Jul 02

Mutiny in Durban Harbour

Courtesy of Adrian Rowe

Mutiny in Durban Harbour SS Jeypore

SS Jeypore

I was recently asked by Bill Bizley if I knew anything about an incident which occurred in Durban Harbour in mid 1942.  The inquirer, Martin Rowles, who lives in the U.K. had been told the story by his grandfather, Thomas Buck, who was in service aboard the merchant ship, S.S. Jeypore, a Peninsular & Oriental Steam Navigation Co. (P & O) steam ship of G.R.T. 5,318 tons.

Thomas was serving as a seaman gunner and joined the S.S. Jeypore in January 1942 just before his 20th birthday, having been on a gunnery course in Wales. The request proved to be a challenge and an email to The National Archives at Kew produced copies of a set of Shipping Movement cards showing the movements of S.S. Jeypore from 1939 until she was torpedoed and sunk on 3 November 1942.  From the cards it was confirmed that S.S. Jeypore arrived in Durban on 20 June 1942 from Aden.

S.S. Jeypore

The story is now continued by Seaman Gunner Thomas Buck R.N. “I was aboard the Jeypore and one of 10 gunners (4 Royal Navy, 4 Royal Artillery and 2 Merchant Navy).  We left the Middle East bound for Chittagong, or so we thought, but on arrival at Durban our destination had been changed.  This was not accepted by the crew of Lascars [Indian sailors] as they had finished their contract at this time and a change of crew was due to take place.  They immediately went on strike and threatened to leave the ship.  The Master of the ship, Captain Thomas Stevens, had the task of explaining this to the crew and asked them to wait until he had the chance to talk to the Admiralty before acting.  He told his 1st Officer to explain this to the other officers and the gun crews, and our orders were, on no account was anyone allowed to leave the ship.  For a period of time this was obeyed but we didn’t know that they were preparing for a battle, making weapons of sharpened bamboo sticks to force us to let them leave. 

Then all hell broke out, they all came out together, placed bags of flour or rice on the deck to hide behind and there were just 8 of us lining the deck, which was about 3 foot high and we were in the thick of it.  I stopped a blow on the head, which was cut but not serious enough to stop me and the fighting lasted for some time, until one of the Officers, who were on the upper deck, told the 2 other gunners to get a Marlin gun [machine gun] and fire into the stack of bags of flour or rice that were on the hatch on the lower deck.  This was carried out and had an immediate impact.  They all ran for cover.  Then the Police arrived on the scene in force and arrested all the crew. 

None of the crew showed any sign of injury.  We were all later summoned to attend court, but I was the only casualty who went in.  Some of the crew turned up in bandages saying they had been injured, but the prosecuting lawyer had the bandages removed to reveal no injuries!  After a lot of talking it was all settled in a very short time with all of the crew being sent to prison. All this trouble, as far as we were all concerned, gave us a lovely time in Durban, God’s gift to paradise.  It’s a wonderful place and I shall never forget the hospitality.”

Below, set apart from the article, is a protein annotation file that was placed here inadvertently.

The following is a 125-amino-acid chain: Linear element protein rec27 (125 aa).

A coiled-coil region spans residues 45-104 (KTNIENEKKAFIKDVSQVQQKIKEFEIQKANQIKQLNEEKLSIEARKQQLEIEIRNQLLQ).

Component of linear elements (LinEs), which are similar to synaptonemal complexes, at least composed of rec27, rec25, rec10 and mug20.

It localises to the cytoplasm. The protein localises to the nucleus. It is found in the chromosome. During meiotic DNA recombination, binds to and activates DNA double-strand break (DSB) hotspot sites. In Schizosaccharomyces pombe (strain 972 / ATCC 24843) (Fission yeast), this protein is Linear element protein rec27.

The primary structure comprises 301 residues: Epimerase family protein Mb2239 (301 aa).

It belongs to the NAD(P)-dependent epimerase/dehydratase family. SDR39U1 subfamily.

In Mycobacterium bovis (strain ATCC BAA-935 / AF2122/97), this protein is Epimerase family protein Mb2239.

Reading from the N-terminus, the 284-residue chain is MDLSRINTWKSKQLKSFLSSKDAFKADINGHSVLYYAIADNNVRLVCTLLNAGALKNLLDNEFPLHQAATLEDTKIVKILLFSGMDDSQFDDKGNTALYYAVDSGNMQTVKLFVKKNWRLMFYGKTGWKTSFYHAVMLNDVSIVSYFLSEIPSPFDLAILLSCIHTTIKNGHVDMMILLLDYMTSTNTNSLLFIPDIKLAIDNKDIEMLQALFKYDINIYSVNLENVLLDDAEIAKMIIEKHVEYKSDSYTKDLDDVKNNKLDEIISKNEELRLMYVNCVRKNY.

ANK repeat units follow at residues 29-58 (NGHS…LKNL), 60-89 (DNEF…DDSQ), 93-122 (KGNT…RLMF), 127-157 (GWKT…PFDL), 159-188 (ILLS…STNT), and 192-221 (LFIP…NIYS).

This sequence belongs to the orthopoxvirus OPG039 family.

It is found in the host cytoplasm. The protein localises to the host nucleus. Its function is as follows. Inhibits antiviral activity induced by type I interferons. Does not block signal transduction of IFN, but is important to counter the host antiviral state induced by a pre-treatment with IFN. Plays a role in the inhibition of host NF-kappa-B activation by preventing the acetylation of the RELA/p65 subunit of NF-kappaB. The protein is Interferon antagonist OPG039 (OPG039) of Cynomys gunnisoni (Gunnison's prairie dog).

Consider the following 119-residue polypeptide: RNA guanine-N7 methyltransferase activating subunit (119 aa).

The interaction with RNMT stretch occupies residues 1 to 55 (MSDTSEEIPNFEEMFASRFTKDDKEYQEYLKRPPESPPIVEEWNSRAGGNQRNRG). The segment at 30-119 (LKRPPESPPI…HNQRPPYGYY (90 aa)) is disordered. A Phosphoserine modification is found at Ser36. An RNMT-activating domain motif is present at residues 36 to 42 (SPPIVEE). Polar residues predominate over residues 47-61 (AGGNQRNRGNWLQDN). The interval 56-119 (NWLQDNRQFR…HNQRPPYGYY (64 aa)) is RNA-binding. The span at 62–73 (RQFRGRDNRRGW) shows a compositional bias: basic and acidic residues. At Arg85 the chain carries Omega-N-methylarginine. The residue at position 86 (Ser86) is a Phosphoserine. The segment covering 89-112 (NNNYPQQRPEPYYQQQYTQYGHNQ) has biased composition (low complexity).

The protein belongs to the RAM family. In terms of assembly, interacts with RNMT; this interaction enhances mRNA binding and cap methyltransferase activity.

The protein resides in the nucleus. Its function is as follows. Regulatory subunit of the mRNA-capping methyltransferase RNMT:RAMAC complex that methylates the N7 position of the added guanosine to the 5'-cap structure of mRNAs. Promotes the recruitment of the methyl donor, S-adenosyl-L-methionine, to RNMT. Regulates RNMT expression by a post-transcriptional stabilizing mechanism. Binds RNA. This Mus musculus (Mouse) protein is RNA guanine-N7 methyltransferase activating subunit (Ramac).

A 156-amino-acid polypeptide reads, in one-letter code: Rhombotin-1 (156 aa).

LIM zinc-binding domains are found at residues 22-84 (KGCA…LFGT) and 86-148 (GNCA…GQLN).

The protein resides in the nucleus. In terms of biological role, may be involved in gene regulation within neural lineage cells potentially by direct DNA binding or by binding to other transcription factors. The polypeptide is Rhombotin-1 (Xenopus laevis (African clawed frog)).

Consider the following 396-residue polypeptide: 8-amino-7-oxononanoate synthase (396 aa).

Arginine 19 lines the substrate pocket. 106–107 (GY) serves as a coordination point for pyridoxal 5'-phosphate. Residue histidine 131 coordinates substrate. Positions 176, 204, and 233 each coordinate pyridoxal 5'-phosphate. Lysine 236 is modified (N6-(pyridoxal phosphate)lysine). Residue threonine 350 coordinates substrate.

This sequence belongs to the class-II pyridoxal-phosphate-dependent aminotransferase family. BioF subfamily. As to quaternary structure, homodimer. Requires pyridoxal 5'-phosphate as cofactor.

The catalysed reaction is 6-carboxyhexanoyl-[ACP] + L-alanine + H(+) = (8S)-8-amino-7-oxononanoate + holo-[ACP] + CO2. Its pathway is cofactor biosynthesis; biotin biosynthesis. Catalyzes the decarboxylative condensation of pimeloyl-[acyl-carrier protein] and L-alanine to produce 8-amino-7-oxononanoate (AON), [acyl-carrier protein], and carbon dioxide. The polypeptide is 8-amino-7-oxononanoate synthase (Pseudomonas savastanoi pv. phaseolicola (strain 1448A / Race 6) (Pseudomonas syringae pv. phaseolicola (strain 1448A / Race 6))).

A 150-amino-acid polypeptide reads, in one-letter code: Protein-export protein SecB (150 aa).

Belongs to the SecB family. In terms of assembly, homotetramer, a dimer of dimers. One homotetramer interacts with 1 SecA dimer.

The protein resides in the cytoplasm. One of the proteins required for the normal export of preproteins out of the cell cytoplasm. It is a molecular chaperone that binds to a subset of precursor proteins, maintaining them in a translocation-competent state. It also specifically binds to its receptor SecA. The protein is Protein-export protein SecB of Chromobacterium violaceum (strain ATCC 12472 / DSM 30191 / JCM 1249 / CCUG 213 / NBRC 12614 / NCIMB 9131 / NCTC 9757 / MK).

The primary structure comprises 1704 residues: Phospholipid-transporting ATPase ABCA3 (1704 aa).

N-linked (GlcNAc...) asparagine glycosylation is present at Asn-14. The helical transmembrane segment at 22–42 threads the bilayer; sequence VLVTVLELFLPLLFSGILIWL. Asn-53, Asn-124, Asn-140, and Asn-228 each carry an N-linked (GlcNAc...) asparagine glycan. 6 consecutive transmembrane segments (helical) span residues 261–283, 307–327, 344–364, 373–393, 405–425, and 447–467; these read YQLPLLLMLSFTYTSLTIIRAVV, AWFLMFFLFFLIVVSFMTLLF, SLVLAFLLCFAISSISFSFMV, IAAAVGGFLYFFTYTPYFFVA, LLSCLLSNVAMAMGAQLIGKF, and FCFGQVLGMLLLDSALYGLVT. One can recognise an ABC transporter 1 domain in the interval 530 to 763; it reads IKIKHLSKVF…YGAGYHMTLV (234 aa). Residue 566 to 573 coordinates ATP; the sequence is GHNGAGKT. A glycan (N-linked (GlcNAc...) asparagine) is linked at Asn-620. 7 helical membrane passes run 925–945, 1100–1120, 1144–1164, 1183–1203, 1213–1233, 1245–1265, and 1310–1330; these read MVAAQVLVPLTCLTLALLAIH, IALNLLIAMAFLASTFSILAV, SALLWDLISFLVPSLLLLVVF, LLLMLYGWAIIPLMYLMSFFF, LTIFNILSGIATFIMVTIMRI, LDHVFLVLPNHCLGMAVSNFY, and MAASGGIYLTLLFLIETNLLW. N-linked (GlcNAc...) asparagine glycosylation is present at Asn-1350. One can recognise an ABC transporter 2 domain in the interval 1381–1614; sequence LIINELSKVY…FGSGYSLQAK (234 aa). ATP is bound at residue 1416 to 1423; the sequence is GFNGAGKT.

Danny McNamarra, George Cocoran(seated) & Thomas Buck

Danny McNamarra, George Cocoran(seated) & Thomas Buck

Two articles appeared in The Natal Mercury, the first on 8 July 1942 headed “Lascar Crew In Durban Court” and stated that “Forty nine Lascars, members of the crew of a ship in Durban Harbour were charged before Mr H.L.F.G. Albers, the Durban Magistrate, yesterday, with refusing to do their work, alternatively, combining with one another to disobey a lawful command.  They pleaded not guilty and were defended by Mr Reg. Cooper. The Master of the ship said that at Suez all the accused told him they would not proceed beyond Durban and that they wanted to go back to India.

He explained that their agreements would not have expired by then.  They were told they would have to proceed. Outside Durban harbour, the men again asked to be paid off in the harbour. He replied that they would have to wait until they got into port and he consulted his agents.  On July 4 he again had trouble with them. The Master spoke to the cook and the baker and told them they would have to continue their work.  He went ashore to his agents.  Before doing so he instructed the chief officer to allow no one to leave the ship before his return and to use force if necessary to keep them aboard. 

On his return he found the accused had been taken into custody by the South African Police.  He also found machine guns had been mounted. The Master spoke of difficulties which arose in relation to foodstuffs.  The trial was adjourned until tomorrow.” In The Natal Mercury on 9 July 1942 it was reported that the trial was concluded and all the crew were found guilty “Each was sentenced to four weeks’ hard labour suspended on condition of continuing work until the expiration of their articles in September. The ‘not guilty’ plea was amended to guilty for refusing to do their work.  Mr J.S. Henning accepted the plea and closed his case.” According to Thomas Buck, a new crew was taken aboard, so it must be assumed that those who had been found guilty went to jail. 

The S.S. Jeypore sailed from Durban on 6 August after an extended stay in “paradise”!  They arrived in Trinidad a month later, from there on to Cuba and north to New York.  They then proceeded north to Halifax, Nova Scotia from where they became part of Convoy SC107 which was used as a decoy to draw German U-boats away from a ‘fast’ troop convoy which was heading for the north African Mediterranean landings. 

S.S. Jeypore was torpedoed and sunk on 3 November 1942 with the loss of one life.